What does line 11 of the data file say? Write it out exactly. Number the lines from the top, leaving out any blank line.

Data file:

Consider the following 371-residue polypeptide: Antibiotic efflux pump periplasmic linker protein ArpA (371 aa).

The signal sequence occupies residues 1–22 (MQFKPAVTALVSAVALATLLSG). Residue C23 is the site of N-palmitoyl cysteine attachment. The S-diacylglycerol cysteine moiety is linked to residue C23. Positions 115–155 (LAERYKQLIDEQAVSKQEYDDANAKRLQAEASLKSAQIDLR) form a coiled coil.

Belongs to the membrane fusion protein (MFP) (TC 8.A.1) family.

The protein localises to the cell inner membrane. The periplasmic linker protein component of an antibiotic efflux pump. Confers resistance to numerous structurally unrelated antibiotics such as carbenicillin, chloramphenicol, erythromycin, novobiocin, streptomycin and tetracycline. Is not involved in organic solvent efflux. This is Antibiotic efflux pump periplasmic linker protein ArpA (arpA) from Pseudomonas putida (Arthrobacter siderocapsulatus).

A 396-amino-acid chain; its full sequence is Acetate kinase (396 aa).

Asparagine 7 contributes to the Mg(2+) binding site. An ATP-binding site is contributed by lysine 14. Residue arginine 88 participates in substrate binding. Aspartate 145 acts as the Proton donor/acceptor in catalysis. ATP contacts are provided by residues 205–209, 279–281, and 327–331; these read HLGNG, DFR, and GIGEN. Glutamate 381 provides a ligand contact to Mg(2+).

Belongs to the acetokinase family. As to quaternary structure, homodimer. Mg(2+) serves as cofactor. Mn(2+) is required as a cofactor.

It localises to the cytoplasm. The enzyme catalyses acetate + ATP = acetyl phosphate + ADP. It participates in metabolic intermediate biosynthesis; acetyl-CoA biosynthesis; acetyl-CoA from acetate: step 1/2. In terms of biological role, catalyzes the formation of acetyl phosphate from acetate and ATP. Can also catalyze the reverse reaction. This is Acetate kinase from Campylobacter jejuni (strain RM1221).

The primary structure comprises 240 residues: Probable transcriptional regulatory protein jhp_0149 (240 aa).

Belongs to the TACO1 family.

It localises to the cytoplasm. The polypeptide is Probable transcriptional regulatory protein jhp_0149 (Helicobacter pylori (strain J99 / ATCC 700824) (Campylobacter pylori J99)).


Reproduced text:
It localises to the cytoplasm. The polypeptide is Probable transcriptional regulatory protein jhp_0149 (Helicobacter pylori (strain J99 / ATCC 700824) (Campylobacter pylori J99)).